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Interview with (Malte Mundt) ThunderBlade of Fairlight

What is your alias? If you find the story interesting, then let us know how you came up with it?


Have you changed handles? If so, give us the reason(s) and your previous nickname(s)!

Yes... once, I called myself "Airwolf". But as there was another "Airwolf", being in Genesis Projects, I changed my handle, to avoid misunderstandings.

When and where were you born and where do you live now?

I was born 19.1.1974 in Hamburg/Germany. Today, 14.10.1997, I'm living in Hannover.

When did you get your first computer and which computers do/did you own? When did you get your C64?

My first computer was my C64, which I got in 1987, when I was 13 years old. In 1988 I got an Amiga 500. Meanwhile I own also an Atari STE, a 486 PC, a C16, an Atari VCS 2600 and an Acorn RiscPC.

How did you get to know the scene? Who was your first contact (person you knew) on the scene?

As far as I remember my first scene contact was Brandon of Stash (later Master Delight/Hysteric). I started swapping in 1991 and soon I got some contacts in the scene. That the scene EXISTS, I knew from the beginning, as I always looked at the crackers' intros, read scrolltexts of little demos and so on... I was always interested in it and had high respect towards the real crackers.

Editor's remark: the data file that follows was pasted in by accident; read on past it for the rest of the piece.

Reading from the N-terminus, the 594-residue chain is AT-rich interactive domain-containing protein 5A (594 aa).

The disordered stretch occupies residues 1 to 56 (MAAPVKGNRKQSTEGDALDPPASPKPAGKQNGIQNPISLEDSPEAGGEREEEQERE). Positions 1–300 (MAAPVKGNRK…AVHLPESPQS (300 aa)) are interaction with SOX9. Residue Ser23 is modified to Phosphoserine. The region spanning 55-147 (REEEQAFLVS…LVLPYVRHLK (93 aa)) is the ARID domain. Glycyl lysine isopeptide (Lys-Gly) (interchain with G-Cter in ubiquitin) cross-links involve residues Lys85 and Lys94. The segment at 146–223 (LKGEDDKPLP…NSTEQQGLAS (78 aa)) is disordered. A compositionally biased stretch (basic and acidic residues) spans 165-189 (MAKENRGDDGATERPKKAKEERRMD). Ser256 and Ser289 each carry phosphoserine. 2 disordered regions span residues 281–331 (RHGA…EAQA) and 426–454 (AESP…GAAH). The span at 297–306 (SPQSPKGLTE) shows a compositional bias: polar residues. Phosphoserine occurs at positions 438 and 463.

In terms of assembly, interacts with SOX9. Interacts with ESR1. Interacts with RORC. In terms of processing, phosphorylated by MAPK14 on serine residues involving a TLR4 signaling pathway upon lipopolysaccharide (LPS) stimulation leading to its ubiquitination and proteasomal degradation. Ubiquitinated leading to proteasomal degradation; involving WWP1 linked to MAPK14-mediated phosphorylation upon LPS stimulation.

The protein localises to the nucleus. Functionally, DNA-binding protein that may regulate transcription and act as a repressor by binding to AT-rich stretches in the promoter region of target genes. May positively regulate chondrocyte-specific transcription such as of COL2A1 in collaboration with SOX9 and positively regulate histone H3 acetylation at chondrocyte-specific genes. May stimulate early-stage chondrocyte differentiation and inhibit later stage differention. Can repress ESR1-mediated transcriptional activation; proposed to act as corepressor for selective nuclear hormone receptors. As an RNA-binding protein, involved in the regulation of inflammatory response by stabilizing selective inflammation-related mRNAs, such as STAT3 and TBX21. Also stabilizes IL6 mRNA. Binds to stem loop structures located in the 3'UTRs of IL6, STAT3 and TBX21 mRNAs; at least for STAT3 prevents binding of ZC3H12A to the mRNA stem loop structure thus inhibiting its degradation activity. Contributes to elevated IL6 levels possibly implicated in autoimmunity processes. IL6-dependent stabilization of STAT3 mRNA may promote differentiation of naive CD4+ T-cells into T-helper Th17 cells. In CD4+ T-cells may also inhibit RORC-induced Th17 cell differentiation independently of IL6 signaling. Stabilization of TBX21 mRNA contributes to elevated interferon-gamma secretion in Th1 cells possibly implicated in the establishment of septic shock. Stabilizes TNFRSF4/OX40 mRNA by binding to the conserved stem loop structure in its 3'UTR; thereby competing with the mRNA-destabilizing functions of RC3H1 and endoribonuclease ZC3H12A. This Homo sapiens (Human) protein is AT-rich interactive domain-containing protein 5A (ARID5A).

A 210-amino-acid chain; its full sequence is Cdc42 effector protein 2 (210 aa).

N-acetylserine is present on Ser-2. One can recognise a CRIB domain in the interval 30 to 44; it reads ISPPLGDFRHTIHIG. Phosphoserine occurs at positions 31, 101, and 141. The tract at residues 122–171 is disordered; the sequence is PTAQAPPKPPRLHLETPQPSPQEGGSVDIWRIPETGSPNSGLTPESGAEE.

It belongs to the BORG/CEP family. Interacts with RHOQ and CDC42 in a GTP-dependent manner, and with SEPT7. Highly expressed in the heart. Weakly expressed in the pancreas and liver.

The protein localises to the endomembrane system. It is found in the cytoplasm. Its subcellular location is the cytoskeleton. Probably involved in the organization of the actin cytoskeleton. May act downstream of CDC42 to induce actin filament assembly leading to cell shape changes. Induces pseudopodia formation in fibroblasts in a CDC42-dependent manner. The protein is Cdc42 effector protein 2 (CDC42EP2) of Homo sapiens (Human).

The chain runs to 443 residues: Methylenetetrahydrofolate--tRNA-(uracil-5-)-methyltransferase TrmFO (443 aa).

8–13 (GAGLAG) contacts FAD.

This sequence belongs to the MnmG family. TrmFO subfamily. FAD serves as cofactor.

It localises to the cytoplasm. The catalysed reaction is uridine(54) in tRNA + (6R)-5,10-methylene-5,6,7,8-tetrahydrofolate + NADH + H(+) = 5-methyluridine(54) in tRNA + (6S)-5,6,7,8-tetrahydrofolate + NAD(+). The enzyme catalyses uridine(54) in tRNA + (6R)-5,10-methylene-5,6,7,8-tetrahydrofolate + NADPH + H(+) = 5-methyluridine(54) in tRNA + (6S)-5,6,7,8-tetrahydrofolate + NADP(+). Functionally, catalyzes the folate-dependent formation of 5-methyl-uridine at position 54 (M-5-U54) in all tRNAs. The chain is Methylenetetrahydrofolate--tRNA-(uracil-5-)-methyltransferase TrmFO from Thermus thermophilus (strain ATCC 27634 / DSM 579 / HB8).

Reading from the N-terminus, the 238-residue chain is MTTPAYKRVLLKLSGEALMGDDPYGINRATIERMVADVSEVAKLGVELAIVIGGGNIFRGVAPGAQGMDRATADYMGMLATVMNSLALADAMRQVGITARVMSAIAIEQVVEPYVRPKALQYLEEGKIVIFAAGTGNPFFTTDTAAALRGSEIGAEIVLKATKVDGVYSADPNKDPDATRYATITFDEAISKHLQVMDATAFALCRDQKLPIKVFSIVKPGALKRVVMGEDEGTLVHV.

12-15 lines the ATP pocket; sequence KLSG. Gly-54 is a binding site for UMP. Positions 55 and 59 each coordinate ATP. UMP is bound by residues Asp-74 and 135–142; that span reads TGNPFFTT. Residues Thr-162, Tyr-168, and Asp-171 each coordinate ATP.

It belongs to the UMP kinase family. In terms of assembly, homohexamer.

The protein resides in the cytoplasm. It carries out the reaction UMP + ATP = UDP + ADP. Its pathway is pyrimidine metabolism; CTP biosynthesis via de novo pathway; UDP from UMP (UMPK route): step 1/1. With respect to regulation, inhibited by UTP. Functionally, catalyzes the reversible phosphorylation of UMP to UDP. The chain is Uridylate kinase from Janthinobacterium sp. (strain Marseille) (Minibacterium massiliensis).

Describe your scene career, including all groups you have been a member of! Keep chronological order please!

In early 1988, two classmates and me founded the United Software Kings. In 1988, I founded The Airwolf-Team of the 1.8.1988. It died from external and internal pressure in 1995, and I left the scene. I build a scene-independant group called Exxos. In 1996, I was offered to join Fairlight by Bacchus and Sledge, and agreed. As I was the almost only active member then, I left in 1997. Afterwards, I build a small group, named DMAgic, together with my best friend. Apart from all that, I joined a game-label called Protovision. In the beginning of 1997, two contacts and me build the GO64!, a professional printed C64 related magazine, to replace the dead "64'er" and "Magic Disk".